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Page 17

He’d reached the end of the corridor, where the door to the library was. Long ago the word “Biblioteca” had adorned the door in gold lettering. Now only the outlines of the letters remained, and the hinges squeaked like distressed mice when Diego shoved the door open.

The first time he’d been shown the library, he’d thought it was a prank. A massive room, it was on the top floor of the Scholomance, where the roof was made of thick glass and light filtered down through it. During the time that the school had been deserted, massive trees had taken root in the dirt beneath the floor: Kieran had commented that they seemed to have the strength of faerie oaks. No one had had the time or money to remove them. They remained, surrounded by the dust of broken stone; their roots had cracked the floor and snaked among the chairs and shelves. Branches spread out wide above, forming a canopy over the bookshelves, dusting the seats and floors with fallen leaves.

Sometimes Diego wondered if Kieran liked it in here because it reminded him of a forest. He certainly spent most of his time in a window seat, somewhat grimly reading everything in the section on faeries. He had made a pile of books he considered accurate. The pile was small.

He glanced over as Diego came in. His hair was blue-black, the color of the lake outside the window. He had put two books into his accurate pile and was reading a third: Mating Habits of the Unseelie.

“I do not know anyone in Faerie who has married a goat,” he said irritably. “In either the Seelie or the Unseelie Court.”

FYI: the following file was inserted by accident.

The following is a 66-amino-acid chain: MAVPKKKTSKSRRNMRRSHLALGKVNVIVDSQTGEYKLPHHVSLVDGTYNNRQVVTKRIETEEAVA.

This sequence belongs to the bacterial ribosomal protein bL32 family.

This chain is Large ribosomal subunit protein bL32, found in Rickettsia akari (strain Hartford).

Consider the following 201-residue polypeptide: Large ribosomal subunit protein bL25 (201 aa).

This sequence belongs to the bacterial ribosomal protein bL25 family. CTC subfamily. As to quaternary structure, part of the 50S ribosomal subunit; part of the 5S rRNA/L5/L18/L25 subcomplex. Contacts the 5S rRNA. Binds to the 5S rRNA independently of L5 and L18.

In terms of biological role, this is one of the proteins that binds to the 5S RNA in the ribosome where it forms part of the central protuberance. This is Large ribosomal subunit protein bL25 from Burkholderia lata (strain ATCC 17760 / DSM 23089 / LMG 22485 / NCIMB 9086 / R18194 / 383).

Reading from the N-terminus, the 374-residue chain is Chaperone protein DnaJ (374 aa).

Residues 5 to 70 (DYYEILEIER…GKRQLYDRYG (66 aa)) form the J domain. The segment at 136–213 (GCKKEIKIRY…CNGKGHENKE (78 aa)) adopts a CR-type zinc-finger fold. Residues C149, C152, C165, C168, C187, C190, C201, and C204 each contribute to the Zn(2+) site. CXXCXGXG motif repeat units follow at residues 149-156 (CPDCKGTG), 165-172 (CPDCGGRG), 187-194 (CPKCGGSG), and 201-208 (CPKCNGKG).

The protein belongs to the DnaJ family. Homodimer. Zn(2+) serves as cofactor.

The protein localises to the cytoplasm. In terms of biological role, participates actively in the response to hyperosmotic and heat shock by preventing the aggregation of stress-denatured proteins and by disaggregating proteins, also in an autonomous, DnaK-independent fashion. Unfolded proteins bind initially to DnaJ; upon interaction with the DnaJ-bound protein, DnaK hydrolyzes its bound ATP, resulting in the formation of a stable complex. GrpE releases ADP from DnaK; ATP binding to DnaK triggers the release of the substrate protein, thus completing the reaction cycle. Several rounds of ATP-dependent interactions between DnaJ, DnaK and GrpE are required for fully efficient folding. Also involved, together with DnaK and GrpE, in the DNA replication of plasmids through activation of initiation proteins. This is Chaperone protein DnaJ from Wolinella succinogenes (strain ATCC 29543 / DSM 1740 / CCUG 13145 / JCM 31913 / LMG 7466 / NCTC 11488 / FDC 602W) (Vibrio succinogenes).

“Don’t take it personally,” Diego said. He pulled a chair over and sat down facing Kieran. He could see them both reflected in the window. Kieran’s bony wrists stuck out below the sleeves of his borrowed uniform. Diego’s clothes had all been too big for him, so Rayan Maduabuchi had offered to lend Kieran some—he didn’t seem bothered that Diego was hiding a faerie in his room, but nothing much ruffled the surface of Rayan’s calm. Divya, on the other hand, Diego’s other best friend at the school, leaped nervously into the air every time anyone mentioned they were going to the library, despite Kieran’s uncanny ability to hide himself.

Divya and Rayan were the only people Diego had told about Kieran, mostly because they were the only people currently at the Scholomance that he trusted. There was only one professor in residence—Professor Gladstone, who was currently in Idris for the Inquisitor’s funeral. Besides, while there’d been a time that Diego would have trusted a professor without a second thought, that time was past.

“Have you heard anything from Idris?” said Kieran, looking down at his book.

“You mean Mark,” said Diego, “and I haven’t heard anything from him. I am not his favorite person.”

Kieran glanced up. “Are you anyone’s?” Somehow he managed to ask it as if it weren’t an insulting question, but something he merely wished to know.

Diego, who sometimes wondered the same thing himself, didn’t answer.

“I thought you might have heard from Cristina.” Kieran closed the book, marking his place with his finger. “About whether she is all right, and Mark—I thought the funerals were today.”

“They were,” Diego said. He also thought he might have heard from Cristina; he knew she’d been fond of Livia Blackthorn. “But funerals for us are very busy times. There is a great deal of ceremony, and a lot of people who visit and express condolences. She might not have much time.”

Kieran looked pained. “That seems as if it would be annoying. In Faerie we know to leave those who are grieving to themselves.”

“It’s annoying, but also not,” Diego said. He thought of the death of his grandfather, how the house had been full of velas, candles that burned with a beautiful light. How visitors had come and brought gifts of food, and they had eaten and drunk together and remembered his abuelo. Everywhere there had been marigolds and the cinnamon smell of atole and the sound of laughter.

It seemed cold to him, and lonely, to grieve by yourself. But faeries were different.

Kieran’s eyes sharpened, as if he had seen something revealing in Diego’s expression. “Is there a plan for me?” he asked. “Where am I to be sent, when my time hiding here is over?”

“I had thought you might want to return to Los Angeles,” said Diego, surprised.

Kieran shook his head. Locks of his hair had turned white; his hair color seemed to change with his mood. “No. I will not go back to where Mark is.”

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